By Duncan Mackay

Dennis Hone head and shoulders February 2011November 5 - Dennis Hone has been appointed as the £195,000 ($311,000/€244,00) per year chief executive of the London Legacy Development Corporation (LLDC) on a permanent basis. 

The decision was announced today by London Mayor Boris Johnson, who is the chairman of the LLDC, the body that will be in charge of managing the facilities built for London 2012, including the Queen Elizabeth Olympic Park. 

Hone had been acting as the interim chief executive of the LLDC since August 2012 following the resignation of American Andrew Altman.

He had been combining the role with that of chief executive of the Olympic Delivery Authority, a situation that will exist until March 2013 when the ODA is expected to be wound down. 

"I am delighted to confirm Dennis Hone's appointment to this critical role shaping London's Olympic legacy," said Johnson.

"It is my top priority to transmute the success of this summer into solid economic returns to benefit London for decades to come.

"Dennis brings a wealth of skills and experience vital to helping bring our ambitious plans to successful fruition."

In September figures revealed that Hone was the highest paid Government official in Britain, earning a package worth between £310,000-£315,000 ($503,000/€388,000-$511,000/€394,000) last year.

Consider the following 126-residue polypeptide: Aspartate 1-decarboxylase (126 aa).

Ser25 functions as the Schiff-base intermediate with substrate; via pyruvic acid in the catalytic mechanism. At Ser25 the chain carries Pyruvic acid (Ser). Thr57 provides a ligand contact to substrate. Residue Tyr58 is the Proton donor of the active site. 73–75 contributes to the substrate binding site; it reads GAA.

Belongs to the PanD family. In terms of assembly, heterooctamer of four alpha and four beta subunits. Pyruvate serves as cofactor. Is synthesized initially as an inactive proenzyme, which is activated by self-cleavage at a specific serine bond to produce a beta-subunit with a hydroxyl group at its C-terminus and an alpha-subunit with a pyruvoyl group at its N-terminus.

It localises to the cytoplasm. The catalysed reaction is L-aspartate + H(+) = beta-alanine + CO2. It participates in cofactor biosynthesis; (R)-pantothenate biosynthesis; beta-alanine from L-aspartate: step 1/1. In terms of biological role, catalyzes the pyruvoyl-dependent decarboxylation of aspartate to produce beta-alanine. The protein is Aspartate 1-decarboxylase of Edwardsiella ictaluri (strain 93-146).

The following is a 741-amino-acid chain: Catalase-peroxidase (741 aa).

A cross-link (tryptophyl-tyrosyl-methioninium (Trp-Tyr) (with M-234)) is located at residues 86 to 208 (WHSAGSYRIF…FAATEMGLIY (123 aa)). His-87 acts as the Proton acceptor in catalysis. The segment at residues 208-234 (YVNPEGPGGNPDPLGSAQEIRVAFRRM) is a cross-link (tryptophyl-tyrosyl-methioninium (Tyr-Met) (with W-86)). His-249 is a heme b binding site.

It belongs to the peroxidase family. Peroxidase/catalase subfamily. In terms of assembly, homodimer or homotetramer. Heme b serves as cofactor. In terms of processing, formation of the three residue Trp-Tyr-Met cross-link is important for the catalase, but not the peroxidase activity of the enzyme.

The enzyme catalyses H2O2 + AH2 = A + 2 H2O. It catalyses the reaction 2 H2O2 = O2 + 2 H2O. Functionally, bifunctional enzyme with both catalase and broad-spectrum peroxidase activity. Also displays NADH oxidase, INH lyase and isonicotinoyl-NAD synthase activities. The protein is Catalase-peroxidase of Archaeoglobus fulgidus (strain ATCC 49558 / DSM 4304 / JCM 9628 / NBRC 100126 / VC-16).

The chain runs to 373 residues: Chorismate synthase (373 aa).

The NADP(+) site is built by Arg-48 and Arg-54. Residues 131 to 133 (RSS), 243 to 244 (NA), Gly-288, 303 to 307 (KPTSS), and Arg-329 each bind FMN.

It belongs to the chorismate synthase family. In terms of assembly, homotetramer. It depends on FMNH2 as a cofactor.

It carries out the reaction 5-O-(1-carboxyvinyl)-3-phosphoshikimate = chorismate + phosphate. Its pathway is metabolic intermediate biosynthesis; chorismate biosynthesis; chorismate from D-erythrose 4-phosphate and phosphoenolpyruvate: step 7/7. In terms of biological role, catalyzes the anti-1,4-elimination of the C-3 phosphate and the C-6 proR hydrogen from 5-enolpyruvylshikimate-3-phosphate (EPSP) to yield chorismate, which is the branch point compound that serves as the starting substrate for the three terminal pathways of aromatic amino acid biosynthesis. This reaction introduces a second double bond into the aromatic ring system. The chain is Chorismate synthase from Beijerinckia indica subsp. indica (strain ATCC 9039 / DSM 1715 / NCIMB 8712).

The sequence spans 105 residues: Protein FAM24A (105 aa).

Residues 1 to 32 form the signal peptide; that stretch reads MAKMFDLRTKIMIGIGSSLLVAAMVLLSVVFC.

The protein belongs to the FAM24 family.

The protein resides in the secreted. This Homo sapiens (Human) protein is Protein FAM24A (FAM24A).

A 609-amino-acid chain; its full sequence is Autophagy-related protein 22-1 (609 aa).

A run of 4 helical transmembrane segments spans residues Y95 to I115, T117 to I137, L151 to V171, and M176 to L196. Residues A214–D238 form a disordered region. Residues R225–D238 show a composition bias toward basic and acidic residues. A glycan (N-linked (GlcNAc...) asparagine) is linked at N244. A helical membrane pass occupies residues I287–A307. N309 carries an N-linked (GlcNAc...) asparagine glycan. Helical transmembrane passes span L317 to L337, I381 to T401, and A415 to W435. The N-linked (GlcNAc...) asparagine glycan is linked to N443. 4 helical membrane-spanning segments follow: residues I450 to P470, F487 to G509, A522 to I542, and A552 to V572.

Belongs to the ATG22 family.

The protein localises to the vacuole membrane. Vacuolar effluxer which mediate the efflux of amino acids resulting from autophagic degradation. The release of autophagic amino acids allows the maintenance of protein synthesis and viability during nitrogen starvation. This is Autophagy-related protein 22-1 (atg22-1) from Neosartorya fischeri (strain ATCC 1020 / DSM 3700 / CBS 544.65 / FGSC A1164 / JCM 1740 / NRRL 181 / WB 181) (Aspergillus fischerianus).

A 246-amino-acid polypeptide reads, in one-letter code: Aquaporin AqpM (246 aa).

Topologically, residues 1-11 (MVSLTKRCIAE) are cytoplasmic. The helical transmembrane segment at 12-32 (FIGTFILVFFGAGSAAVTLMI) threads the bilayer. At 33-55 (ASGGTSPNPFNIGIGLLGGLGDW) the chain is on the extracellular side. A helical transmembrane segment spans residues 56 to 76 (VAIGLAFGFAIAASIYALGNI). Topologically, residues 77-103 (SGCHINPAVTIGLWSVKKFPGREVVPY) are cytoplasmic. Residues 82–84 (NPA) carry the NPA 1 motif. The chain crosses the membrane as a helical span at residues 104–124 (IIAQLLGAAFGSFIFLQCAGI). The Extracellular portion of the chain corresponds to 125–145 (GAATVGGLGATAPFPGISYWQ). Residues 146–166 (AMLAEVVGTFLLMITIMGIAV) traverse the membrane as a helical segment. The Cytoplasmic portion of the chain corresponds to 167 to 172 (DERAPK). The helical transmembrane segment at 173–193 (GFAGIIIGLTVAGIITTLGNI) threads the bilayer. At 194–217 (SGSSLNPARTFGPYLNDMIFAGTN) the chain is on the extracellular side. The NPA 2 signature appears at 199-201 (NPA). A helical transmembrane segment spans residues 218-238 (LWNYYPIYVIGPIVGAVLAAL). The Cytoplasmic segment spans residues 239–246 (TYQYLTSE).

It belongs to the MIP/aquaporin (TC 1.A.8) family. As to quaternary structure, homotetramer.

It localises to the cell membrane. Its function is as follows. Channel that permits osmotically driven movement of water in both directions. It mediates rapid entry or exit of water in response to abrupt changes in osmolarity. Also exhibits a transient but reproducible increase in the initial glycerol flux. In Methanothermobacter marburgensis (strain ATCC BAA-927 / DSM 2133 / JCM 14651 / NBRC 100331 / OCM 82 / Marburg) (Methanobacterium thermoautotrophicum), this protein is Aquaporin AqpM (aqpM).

Hone's remuneration package at the LLDC includes an annual salary of £195,000 and a discretionary bonus of up to 20 per cent of the annual salary, linked to the achievement of measurable targets.

Before taking over as the chief executive of the ODA in February 2011 after David Higgins left to  join Network Rail, Hone was the director of finance and corporate finances at the ODA.

He had previously worked as the chief operating officer at English Partnerships, the country's national regeneration agency.

Dennis Hone at opening of London 2012 Handball Arena June 9 2011Dennis Hone has been praised for overseeing how smoothly preparations went for London 2012

Hone has been widely praised for ensuring that the facilities for London 2012 were ready on time and that the transport plan worked so well during the Olympics and Paralympics.

"It's been a privilege to be part of the team that helped to deliver the London 2012 Games and I'm delighted to now have the opportunity to deliver its legacy in East London," he said.

"We have a huge amount of work to do in this next phase to create Queen Elizabeth Olympic Park and I'm looking forward to leading the Legacy Corporation to meet this challenge."

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